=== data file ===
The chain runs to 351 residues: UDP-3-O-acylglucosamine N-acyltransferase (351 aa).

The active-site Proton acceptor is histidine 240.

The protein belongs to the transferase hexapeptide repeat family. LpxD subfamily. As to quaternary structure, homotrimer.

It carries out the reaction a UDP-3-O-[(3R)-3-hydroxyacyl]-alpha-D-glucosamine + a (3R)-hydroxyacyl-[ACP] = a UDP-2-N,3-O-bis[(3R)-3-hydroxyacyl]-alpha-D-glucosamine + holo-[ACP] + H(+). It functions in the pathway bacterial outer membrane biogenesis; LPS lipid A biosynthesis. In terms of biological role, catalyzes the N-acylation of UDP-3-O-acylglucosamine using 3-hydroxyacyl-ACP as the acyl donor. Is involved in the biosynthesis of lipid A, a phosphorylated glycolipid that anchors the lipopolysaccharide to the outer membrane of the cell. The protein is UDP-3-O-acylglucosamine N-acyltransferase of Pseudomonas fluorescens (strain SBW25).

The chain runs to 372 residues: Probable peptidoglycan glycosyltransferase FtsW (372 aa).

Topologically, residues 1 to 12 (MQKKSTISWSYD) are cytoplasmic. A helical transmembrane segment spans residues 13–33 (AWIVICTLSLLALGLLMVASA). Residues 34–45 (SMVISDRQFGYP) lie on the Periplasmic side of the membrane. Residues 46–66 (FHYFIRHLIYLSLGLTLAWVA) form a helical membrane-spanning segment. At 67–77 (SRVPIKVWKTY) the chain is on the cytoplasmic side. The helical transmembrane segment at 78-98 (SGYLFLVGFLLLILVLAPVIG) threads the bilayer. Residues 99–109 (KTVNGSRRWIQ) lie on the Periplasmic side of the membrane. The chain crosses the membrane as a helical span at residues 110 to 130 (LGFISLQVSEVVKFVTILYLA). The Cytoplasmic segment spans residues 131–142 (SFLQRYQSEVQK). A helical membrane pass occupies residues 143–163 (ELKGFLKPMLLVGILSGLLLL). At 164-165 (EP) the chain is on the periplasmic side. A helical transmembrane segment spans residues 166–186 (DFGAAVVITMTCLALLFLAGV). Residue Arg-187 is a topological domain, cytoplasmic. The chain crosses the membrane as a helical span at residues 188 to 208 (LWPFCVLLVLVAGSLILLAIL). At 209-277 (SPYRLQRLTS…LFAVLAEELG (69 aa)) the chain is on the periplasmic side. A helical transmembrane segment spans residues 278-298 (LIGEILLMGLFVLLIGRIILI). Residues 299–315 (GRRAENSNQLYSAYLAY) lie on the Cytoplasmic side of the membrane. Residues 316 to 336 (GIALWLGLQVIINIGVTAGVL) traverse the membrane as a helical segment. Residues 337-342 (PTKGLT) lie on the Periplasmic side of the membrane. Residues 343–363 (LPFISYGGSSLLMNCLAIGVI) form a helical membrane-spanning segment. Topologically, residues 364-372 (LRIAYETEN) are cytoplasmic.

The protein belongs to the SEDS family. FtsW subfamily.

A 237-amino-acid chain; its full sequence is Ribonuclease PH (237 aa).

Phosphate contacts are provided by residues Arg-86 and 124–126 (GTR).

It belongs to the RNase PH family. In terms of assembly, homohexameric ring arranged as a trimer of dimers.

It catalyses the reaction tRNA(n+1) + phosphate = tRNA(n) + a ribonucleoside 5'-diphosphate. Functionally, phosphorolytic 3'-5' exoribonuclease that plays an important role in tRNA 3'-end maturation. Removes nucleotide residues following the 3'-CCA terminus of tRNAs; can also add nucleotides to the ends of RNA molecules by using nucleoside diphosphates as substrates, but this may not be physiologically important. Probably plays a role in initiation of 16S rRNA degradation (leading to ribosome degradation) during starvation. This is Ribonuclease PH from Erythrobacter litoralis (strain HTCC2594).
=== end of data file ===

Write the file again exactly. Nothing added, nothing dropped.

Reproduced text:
The chain runs to 351 residues: UDP-3-O-acylglucosamine N-acyltransferase (351 aa).

The active-site Proton acceptor is histidine 240.

The protein belongs to the transferase hexapeptide repeat family. LpxD subfamily. As to quaternary structure, homotrimer.

It carries out the reaction a UDP-3-O-[(3R)-3-hydroxyacyl]-alpha-D-glucosamine + a (3R)-hydroxyacyl-[ACP] = a UDP-2-N,3-O-bis[(3R)-3-hydroxyacyl]-alpha-D-glucosamine + holo-[ACP] + H(+). It functions in the pathway bacterial outer membrane biogenesis; LPS lipid A biosynthesis. In terms of biological role, catalyzes the N-acylation of UDP-3-O-acylglucosamine using 3-hydroxyacyl-ACP as the acyl donor. Is involved in the biosynthesis of lipid A, a phosphorylated glycolipid that anchors the lipopolysaccharide to the outer membrane of the cell. The protein is UDP-3-O-acylglucosamine N-acyltransferase of Pseudomonas fluorescens (strain SBW25).

The chain runs to 372 residues: Probable peptidoglycan glycosyltransferase FtsW (372 aa).

Topologically, residues 1 to 12 (MQKKSTISWSYD) are cytoplasmic. A helical transmembrane segment spans residues 13–33 (AWIVICTLSLLALGLLMVASA). Residues 34–45 (SMVISDRQFGYP) lie on the Periplasmic side of the membrane. Residues 46–66 (FHYFIRHLIYLSLGLTLAWVA) form a helical membrane-spanning segment. At 67–77 (SRVPIKVWKTY) the chain is on the cytoplasmic side. The helical transmembrane segment at 78-98 (SGYLFLVGFLLLILVLAPVIG) threads the bilayer. Residues 99–109 (KTVNGSRRWIQ) lie on the Periplasmic side of the membrane. The chain crosses the membrane as a helical span at residues 110 to 130 (LGFISLQVSEVVKFVTILYLA). The Cytoplasmic segment spans residues 131–142 (SFLQRYQSEVQK). A helical membrane pass occupies residues 143–163 (ELKGFLKPMLLVGILSGLLLL). At 164-165 (EP) the chain is on the periplasmic side. A helical transmembrane segment spans residues 166–186 (DFGAAVVITMTCLALLFLAGV). Residue Arg-187 is a topological domain, cytoplasmic. The chain crosses the membrane as a helical span at residues 188 to 208 (LWPFCVLLVLVAGSLILLAIL). At 209-277 (SPYRLQRLTS…LFAVLAEELG (69 aa)) the chain is on the periplasmic side. A helical transmembrane segment spans residues 278-298 (LIGEILLMGLFVLLIGRIILI). Residues 299–315 (GRRAENSNQLYSAYLAY) lie on the Cytoplasmic side of the membrane. Residues 316 to 336 (GIALWLGLQVIINIGVTAGVL) traverse the membrane as a helical segment. Residues 337-342 (PTKGLT) lie on the Periplasmic side of the membrane. Residues 343–363 (LPFISYGGSSLLMNCLAIGVI) form a helical membrane-spanning segment. Topologically, residues 364-372 (LRIAYETEN) are cytoplasmic.

The protein belongs to the SEDS family. FtsW subfamily.

A 237-amino-acid chain; its full sequence is Ribonuclease PH (237 aa).

Phosphate contacts are provided by residues Arg-86 and 124–126 (GTR).

It belongs to the RNase PH family. In terms of assembly, homohexameric ring arranged as a trimer of dimers.

It catalyses the reaction tRNA(n+1) + phosphate = tRNA(n) + a ribonucleoside 5'-diphosphate. Functionally, phosphorolytic 3'-5' exoribonuclease that plays an important role in tRNA 3'-end maturation. Removes nucleotide residues following the 3'-CCA terminus of tRNAs; can also add nucleotides to the ends of RNA molecules by using nucleoside diphosphates as substrates, but this may not be physiologically important. Probably plays a role in initiation of 16S rRNA degradation (leading to ribosome degradation) during starvation. This is Ribonuclease PH from Erythrobacter litoralis (strain HTCC2594).